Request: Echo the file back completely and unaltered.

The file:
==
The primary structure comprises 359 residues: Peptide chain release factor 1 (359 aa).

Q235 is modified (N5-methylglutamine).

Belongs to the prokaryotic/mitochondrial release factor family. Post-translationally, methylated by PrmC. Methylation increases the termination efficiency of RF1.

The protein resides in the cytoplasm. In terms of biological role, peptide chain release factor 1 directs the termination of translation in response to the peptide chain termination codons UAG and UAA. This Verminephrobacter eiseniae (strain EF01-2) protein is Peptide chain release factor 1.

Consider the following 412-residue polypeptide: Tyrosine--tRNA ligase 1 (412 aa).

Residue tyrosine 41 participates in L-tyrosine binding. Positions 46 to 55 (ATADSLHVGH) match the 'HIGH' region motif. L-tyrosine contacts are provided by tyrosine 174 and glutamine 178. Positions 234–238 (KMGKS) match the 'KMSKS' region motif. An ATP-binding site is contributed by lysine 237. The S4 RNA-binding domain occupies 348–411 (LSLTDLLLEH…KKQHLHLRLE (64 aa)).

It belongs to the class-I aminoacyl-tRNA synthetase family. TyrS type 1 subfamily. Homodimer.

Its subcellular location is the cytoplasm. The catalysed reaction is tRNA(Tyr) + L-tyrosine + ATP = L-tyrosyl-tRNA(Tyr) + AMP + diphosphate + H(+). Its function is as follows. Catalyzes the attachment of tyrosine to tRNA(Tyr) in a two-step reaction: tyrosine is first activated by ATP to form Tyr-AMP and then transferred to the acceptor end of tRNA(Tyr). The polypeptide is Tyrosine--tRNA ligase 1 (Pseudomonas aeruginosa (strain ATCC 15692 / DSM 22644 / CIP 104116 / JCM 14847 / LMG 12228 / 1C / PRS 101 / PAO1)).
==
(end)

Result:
The primary structure comprises 359 residues: Peptide chain release factor 1 (359 aa).

Q235 is modified (N5-methylglutamine).

Belongs to the prokaryotic/mitochondrial release factor family. Post-translationally, methylated by PrmC. Methylation increases the termination efficiency of RF1.

The protein resides in the cytoplasm. In terms of biological role, peptide chain release factor 1 directs the termination of translation in response to the peptide chain termination codons UAG and UAA. This Verminephrobacter eiseniae (strain EF01-2) protein is Peptide chain release factor 1.

Consider the following 412-residue polypeptide: Tyrosine--tRNA ligase 1 (412 aa).

Residue tyrosine 41 participates in L-tyrosine binding. Positions 46 to 55 (ATADSLHVGH) match the 'HIGH' region motif. L-tyrosine contacts are provided by tyrosine 174 and glutamine 178. Positions 234–238 (KMGKS) match the 'KMSKS' region motif. An ATP-binding site is contributed by lysine 237. The S4 RNA-binding domain occupies 348–411 (LSLTDLLLEH…KKQHLHLRLE (64 aa)).

It belongs to the class-I aminoacyl-tRNA synthetase family. TyrS type 1 subfamily. Homodimer.

Its subcellular location is the cytoplasm. The catalysed reaction is tRNA(Tyr) + L-tyrosine + ATP = L-tyrosyl-tRNA(Tyr) + AMP + diphosphate + H(+). Its function is as follows. Catalyzes the attachment of tyrosine to tRNA(Tyr) in a two-step reaction: tyrosine is first activated by ATP to form Tyr-AMP and then transferred to the acceptor end of tRNA(Tyr). The polypeptide is Tyrosine--tRNA ligase 1 (Pseudomonas aeruginosa (strain ATCC 15692 / DSM 22644 / CIP 104116 / JCM 14847 / LMG 12228 / 1C / PRS 101 / PAO1)).